Salman Rushdie, the Mumbai-born controversial author who faced Islamist death threats for years after writing The Satanic Verses, was "still undergoing surgery", several hours after being stabbed by a 24-year-old New Jersey resident at an event in western New York State on Friday.
Hadi Matar (24) from Fairview, New Jersey, has been identified as the suspect who stabbed Rushdie, Major Eugene Staniszewski of the New York State Police told a press conference in the evening.
Rushdie (75) was stabbed in the neck as he was on the stage at the Chautauqua Institution, a not-for-profit community on Chautauqua Lake in southwestern New York State, where approximately 7,500 people are in residence on any day during a nine-week season.
Staniszewski said Rushdie was provided medical treatment by a doctor who was in the audience until emergency medical personnel arrived on the scene. "The doctor immediately began first aid" on Rushdie. The author was then airlifted to a local trauma centre and is "still currently undergoing surgery" at about 5 pm local time, several hours after the attack that occurred at approximately 10:47 am.
On a question about Matar's nationality, Staniszewski replied, "I do not know yet."
Asked how would he describe Rushdie's condition, Staniszewski said, "We are trying to get an update and it is something that we are watching closely."
He said authorities are in the "process of obtaining search warrants for various items. There was a backpack located at the scene. There was also electronic devices". He added that at the moment, it is assumed that the suspect was "working alone".
Staniszewski said the authorities do not have any indication of a motive "at this time. But we are working with the FBI, the Sheriff's Office and we will determine what the cause of this was and what the motive for this attack was".
Rushdie was about to speak at the special Chautauqua Lecture Series event exploring the theme of "More than Shelter" for a "discussion on the United States as an asylum for writers and other artists in exile and as a home for freedom of creative expression".
He was joined by Henry Reese, co-founder of the Pittsburgh nonprofit City of Asylum, the largest residency programme in the world for writers living in exile under the threat of persecution.
Staniszewski said approximately at 10:47 am local time, Rushdie and Reese (73) had just arrived on stage at the Chautauqua Institution for the event. "Shortly thereafter, the suspect jumped onto the stage and attacked Rushdie, stabbing him at least once in the neck, and at least once in the abdomen."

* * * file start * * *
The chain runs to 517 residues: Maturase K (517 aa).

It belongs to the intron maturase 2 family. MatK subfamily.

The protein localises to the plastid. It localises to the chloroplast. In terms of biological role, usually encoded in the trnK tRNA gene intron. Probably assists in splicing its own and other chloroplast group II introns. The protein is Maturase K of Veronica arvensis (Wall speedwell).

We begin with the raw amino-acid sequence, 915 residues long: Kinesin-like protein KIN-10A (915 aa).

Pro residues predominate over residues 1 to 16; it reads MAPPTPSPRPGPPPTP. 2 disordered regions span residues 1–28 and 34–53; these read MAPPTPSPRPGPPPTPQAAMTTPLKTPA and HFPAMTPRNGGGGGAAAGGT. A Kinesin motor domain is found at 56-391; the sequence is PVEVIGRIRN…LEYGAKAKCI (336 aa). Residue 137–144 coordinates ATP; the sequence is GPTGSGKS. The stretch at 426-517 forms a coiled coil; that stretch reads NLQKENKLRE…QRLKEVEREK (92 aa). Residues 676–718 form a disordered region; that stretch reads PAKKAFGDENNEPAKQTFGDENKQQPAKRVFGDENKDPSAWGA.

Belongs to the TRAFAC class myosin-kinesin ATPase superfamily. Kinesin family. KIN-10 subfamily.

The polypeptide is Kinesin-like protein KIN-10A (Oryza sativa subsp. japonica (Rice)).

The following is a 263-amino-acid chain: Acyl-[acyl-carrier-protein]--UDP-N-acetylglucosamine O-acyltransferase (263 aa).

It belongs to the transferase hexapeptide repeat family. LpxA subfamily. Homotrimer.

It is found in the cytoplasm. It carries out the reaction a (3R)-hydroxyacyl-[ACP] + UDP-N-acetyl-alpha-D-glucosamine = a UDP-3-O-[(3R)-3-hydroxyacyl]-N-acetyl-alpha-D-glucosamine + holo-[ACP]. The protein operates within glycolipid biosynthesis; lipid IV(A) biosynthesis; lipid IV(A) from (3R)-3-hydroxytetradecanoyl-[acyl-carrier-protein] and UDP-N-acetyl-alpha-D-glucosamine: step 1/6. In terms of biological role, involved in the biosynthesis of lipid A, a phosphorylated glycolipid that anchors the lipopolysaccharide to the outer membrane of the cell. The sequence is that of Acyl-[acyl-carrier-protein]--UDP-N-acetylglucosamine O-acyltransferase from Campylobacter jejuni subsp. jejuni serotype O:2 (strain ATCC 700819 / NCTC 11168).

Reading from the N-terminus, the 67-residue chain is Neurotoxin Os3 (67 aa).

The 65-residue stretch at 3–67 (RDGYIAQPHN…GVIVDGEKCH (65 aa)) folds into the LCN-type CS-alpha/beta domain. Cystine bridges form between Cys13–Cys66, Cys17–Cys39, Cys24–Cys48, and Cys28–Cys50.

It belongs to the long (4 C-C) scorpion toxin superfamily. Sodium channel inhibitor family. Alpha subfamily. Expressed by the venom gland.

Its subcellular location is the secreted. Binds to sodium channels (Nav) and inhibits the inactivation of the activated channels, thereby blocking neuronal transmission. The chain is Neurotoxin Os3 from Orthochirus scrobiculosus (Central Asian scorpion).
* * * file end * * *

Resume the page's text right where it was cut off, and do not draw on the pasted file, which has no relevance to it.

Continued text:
Staniszewski said several members of the staff at the institution and audience members rushed the suspect and took him to the ground. A trooper with New York State Police, who was at the institution, took the suspect into custody with the assistance of a Chautauqua County Sheriff's deputy.
Reese was transported via ambulance to a local hospital, treated for facial injuries and subsequently released, authorities said.
The state police are being assisted by the Chautauqua County Sheriff's Office and the FBI in the investigation. Chautauqua County District Attorney Jason Schmidt will determine "appropriate charges as the investigation continues", authorities said.
Chautauqua Institution president Michael Hill said the organisation is holding Rushdie and Reese as well as their families "close in prayer at this hour".
"What we experienced at Chautauqua today is an incident unlike anything in our nearly 150-year history. We were founded to bring people together in community, to learn and in doing so, create solutions through action, to develop empathy and to take on intractable problems. Today we're called to take on fear and the worst of all human traits. Hate," he said.
"Our job right now though is to continue to support police and others to be a resource" for the family members of Rushdie and Reese and "to begin to imagine a pathway to healing. But be assured, we will return to our podiums and our pulpits at Chautauqua, we will continue to convene the critical conversations that can help build up empathy, obviously which is now more important than ever," Hill added.
He said the institution was "extremely excited" to have Rushdie for the event.
"He is known as one of the most significant champions of freedom of speech and I think the worst thing Chautauqua could do is to back away from its mission in light of this tragedy. And I don't think Mr Rushdie would want that either," Hill said.
He said the suspect had a "pass" to access the grounds at the institution, adding, "This has never happened in our entire history. Chautauqua has always been an extremely safe place. And we will continue to be working to keep that tradition going."
New York State Governor Kathy Hochul said the attack on Rushdie "was also an attack on some of our most sacred values -- the free expression of thought. We condemn all violence. We stand up to attacks on our fundamental rights. And we remain firm in our commitment to freedom to speak and to write truth".
President of PEN America Ayad Akhtar said in a statement that "it is hard to find words to express the emotions occasioned" by the shocking attack on Rushdie, who has been a former president of the literary organisation.